The importance of resolute advocacy cannot be understated. It is a vital ingredient in our adversarial justice system — a system premised on the idea that forceful partisan advocacy facilitates truth-seeking: see e.g. Phillips v. Ford Motor Co. (1971), 1971 CanLII 389 (ON CA), 18 D.L.R. (3d) 641, at p. 661. Moreover, resolute advocacy is a key component of the lawyer’s commitment to the client’s cause, a principle of fundamental justice under s. 7 of the Canadian Charter of Rights and Freedoms: Canada (Attorney General) v. Federation of Law Societies of Canada, 2015 SCC 7 (CanLII),  1 S.C.R. 401, at paras. 83-84.
Resolute advocacy requires lawyers to “raise fearlessly every issue, advance every argument and ask every question, however distasteful, that the lawyer thinks will help the client’s case”: Federation of Law Societies of Canada, Model Code of Professional Conduct (online), r. 5.1-1 commentary 1. This is no small order. Lawyers are regularly called on to make submissions on behalf of their clients that are unpopular and at times uncomfortable. These submissions can be met with harsh criticism – from the public, the bar, and even the court. Lawyers must stand resolute in the face of this adversity by continuing to advocate on their clients’ behalf, despite popular opinion to the contrary.
The corollary to this duty is that counsel does not owe the same duty to the opposing party. In every trial, counsel will have opposing submissions but only one set will be accepted. The losing counsel will have made factual or legal arguments that were rejected. The concept that judicial disagreement makes the losing counsel guilty of civil fraud is incompatible with zealous advocacy.
The Court of Appeal held that counsel’s statement did not amount to civil fraud, that there was a reasonable basis for his statement, and that the statement was made in good faith.
The statement made about the witnesses was an expression of opinion with a reasonable basis for doing so. Although plaintiffs’ counsel was aware that the witnesses knew the plaintiffs, the nature of the acquaintance was unknown. They saw the accident and had nothing to gain from the result. It was a legitimate exercise in advocacy. Had he made the same statement to the jury, there would have been no complaint.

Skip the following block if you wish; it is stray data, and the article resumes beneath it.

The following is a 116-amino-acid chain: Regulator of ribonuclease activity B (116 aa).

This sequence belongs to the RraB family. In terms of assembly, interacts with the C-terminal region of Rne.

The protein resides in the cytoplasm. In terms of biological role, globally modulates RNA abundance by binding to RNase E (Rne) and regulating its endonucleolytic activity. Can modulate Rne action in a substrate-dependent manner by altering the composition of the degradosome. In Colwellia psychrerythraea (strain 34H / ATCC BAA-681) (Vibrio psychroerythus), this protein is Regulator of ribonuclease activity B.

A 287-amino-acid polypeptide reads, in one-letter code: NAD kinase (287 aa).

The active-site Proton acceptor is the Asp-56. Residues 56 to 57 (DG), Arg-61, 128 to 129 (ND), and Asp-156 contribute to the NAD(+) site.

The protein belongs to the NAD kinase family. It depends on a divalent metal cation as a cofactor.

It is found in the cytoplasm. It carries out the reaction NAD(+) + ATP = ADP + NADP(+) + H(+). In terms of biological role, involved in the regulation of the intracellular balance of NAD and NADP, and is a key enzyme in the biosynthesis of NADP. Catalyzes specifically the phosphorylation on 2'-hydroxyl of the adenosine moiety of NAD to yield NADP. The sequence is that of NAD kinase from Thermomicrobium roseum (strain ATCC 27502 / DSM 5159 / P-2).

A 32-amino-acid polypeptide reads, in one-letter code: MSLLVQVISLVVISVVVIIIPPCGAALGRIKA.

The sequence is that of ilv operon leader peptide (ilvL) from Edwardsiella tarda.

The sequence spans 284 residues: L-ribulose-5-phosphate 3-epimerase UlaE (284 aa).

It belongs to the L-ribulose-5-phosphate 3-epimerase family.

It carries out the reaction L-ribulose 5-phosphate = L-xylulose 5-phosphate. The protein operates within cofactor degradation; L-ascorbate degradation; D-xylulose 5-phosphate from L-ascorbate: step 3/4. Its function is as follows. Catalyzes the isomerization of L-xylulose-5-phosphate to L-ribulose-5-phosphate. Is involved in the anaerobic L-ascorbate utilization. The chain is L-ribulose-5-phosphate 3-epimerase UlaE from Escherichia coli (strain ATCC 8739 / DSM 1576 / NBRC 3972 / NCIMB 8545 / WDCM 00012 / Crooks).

There is no basis to conclude that plaintiff’s counsel did not act in good faith. His description of the witnesses as independent had been asserted by him in the past to his own clients. Lawyers make mistakes. They also understand that they may lose credibility with other counsel and the courts if they are not careful with the factual statements they make or suggest arguments without any reasonable foundation.
It was unreasonable to conclude that plaintiff’s counsel intended opposing counsel to rely on his submissions. This was an adversarial process. Such intent is an essential element of the tort of civil fraud. None existed here.
The Defendant’s Conduct
A party seeking to set aside a judgement/settlement by reason of fraud must establish their own due diligence and that the questions to be asked are “what did the moving party know, and what ought they to have known?” Here, the witnesses statements were produced long before the pre-trial, yet defendant’s counsel did not ask any questions about the witnesses at discovery and despite having concerns about the witnessess’ credibility, defendant’s counsel agreed to settle the case before receiving a report from their investigator. Accordingly, defendant’s counsel did not act with due diligence.
At Milosevic & Associates, our team of Toronto corporate commercial lawyers regularly represent clients in complex commercial litigation matters ranging from straightforward contract and partnership disputes to complex multi-party commercial claims including dealing with claims of oppression. Over the years, our team of exceptional litigators has seen it all and has successfully fought for our clients’ rights with resolute advocacy and with integrity. Our impressive track record speaks for itself. Call us at 416-916-1387 or contact us online for a consultation.